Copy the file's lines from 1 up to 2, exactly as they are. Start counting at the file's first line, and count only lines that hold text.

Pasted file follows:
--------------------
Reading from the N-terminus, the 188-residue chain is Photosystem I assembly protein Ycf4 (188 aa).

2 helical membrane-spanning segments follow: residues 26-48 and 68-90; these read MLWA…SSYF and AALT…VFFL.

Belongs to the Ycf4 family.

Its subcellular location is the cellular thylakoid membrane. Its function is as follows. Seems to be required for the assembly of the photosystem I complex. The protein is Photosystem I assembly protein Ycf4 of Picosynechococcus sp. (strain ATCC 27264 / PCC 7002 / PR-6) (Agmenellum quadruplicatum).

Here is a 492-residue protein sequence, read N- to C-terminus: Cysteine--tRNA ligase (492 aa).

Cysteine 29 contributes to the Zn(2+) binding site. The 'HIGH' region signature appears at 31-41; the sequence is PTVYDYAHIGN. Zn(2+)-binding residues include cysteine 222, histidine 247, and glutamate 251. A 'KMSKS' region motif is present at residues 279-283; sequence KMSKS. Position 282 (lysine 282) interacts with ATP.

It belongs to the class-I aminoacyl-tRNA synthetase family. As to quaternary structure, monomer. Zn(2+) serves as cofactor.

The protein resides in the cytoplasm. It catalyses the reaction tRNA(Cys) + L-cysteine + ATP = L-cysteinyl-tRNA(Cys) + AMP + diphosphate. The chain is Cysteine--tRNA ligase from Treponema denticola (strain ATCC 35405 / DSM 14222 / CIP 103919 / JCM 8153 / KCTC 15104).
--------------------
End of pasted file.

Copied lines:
Reading from the N-terminus, the 188-residue chain is Photosystem I assembly protein Ycf4 (188 aa).

2 helical membrane-spanning segments follow: residues 26-48 and 68-90; these read MLWA…SSYF and AALT…VFFL.